Where once her neighbours lived in mobile homes, there is now only mud and debris and a few old trailers with For Sale signs in their rain-speckled windows.
A tiny tree strung with a dozen lights twinkles across the empty trailer pads and curving streets that once made up the Garden Village retirement park. It's unclear if the tree will last long enough to see Christmas.
Ross is one of four seniors remaining at Garden Village, which was once home to 101 people but is now a few weeks away from closure.
The 84-year-old woman says she plans to "stay until they force me out," but admits her daughter has been looking for an apartment for her. Garden Village officially closes January 15.
"I don't want to be bullied into moving," she says.
It's the second time Ross has been forced to move from a mobile home village.
Fraser Valley trailer parks have been under siege in recent years as parks that were once on the city outskirts have been absorbed into urban areas and targeted for redevelopment.
Garden Village is closing because its water system is 50 years old and replacing the pipes costs too much, says park manager Paul Hague, who is related to the property's owner, prominent Abbotsford developer Karen Matty.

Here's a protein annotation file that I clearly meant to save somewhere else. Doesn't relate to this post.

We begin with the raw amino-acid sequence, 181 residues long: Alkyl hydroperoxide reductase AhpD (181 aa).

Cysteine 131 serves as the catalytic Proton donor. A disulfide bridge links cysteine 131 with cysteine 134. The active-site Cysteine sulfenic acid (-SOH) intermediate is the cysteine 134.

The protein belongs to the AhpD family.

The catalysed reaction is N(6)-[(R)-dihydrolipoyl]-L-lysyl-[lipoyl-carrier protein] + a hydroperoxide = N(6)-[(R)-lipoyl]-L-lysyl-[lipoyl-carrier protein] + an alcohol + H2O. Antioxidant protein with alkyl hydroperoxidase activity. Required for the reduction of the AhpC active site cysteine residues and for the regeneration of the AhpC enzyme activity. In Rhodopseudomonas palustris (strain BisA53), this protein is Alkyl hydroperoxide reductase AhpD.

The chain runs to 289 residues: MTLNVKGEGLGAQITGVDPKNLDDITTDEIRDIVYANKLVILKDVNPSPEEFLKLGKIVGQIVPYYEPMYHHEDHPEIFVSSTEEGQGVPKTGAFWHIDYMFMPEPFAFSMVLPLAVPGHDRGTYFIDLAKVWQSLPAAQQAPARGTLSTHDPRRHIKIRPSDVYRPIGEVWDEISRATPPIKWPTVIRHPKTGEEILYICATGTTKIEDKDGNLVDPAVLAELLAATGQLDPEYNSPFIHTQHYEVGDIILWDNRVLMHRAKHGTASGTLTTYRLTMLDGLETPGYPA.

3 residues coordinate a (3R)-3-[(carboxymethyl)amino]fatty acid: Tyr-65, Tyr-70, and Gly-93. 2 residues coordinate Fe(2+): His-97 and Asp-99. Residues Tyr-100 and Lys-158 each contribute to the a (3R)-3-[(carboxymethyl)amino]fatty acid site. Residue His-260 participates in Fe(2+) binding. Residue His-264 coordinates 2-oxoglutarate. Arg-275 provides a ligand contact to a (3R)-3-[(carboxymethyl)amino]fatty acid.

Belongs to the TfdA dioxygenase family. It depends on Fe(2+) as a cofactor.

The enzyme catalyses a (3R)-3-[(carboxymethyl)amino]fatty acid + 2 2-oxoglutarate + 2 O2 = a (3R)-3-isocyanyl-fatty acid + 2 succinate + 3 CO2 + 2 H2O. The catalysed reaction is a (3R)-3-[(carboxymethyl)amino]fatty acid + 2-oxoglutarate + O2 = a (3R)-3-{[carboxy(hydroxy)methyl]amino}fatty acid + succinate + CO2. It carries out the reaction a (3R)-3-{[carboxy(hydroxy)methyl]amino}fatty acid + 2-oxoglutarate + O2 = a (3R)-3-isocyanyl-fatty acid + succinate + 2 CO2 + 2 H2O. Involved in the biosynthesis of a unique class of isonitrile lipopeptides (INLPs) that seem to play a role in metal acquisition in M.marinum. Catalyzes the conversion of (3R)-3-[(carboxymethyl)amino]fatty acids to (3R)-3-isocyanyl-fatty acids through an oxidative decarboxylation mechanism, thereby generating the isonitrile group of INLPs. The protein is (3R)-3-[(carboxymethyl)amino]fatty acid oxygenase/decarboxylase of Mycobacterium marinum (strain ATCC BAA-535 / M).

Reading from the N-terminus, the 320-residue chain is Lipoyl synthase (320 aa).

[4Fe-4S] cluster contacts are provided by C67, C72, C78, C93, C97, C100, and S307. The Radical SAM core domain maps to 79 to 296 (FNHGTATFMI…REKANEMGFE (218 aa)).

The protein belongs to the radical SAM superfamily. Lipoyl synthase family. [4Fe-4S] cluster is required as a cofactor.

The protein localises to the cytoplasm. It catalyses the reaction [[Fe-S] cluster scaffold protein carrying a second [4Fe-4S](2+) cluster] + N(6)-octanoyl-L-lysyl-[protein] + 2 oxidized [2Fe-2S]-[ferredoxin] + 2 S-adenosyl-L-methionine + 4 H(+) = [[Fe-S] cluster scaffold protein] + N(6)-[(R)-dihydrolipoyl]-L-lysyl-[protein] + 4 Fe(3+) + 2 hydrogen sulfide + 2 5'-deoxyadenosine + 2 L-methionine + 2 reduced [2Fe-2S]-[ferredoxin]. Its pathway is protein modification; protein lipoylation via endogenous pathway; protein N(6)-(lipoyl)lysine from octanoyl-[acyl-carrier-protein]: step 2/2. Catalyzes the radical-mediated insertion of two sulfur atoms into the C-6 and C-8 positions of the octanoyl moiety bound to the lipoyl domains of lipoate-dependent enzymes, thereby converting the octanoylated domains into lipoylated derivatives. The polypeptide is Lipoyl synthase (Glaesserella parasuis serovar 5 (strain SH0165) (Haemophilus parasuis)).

Hague admits the land could someday be redeveloped but emphasizes no permit applications have been made to city hall.
Under provincial law, park owners must give tenants 12 months written notice plus 12 months free rent before evicting them.
Garden Village has been taking a less confrontational approach. Hague says he went door-to-door 18 months ago to tell residents the park was closing. Since then he's been working with them individually to find new homes. Many received two years free rent, plus $4,000 in moving expenses.
Lynn Cramp has lived at Garden Village just shy of 20 years and planned to stay until she died.
"This was my last stop," she says, taking a break from packing. She hopes to transport her home to Barriere before Christmas and calls herself "lucky" to be able to do so.
"Many of my neighbours went straight into nursing homes," she says.
Cramp is upset that some of the recent improvements to her home will be destroyed by the move. She's filled a trailer with perennials and rose bushes to take with her. The shrubs she can't take are rotting in a soggy pile beside the remains of her neighbour's garden.
Manufactured Home Park Owners Alliance executive director Al Kemp says he believes Matty's company has treated residents fairly.
"I've never heard of a park that's gone this far [to make the situation fair]," he says. "They haven't given out legal notices, which speaks very highly of the way they've managed this. People are leaving voluntarily because they made it economically practical for them to find a new place to live."
Kemp says there are about 800 parks in B.C. One of the most common reasons for closure is redevelopment.
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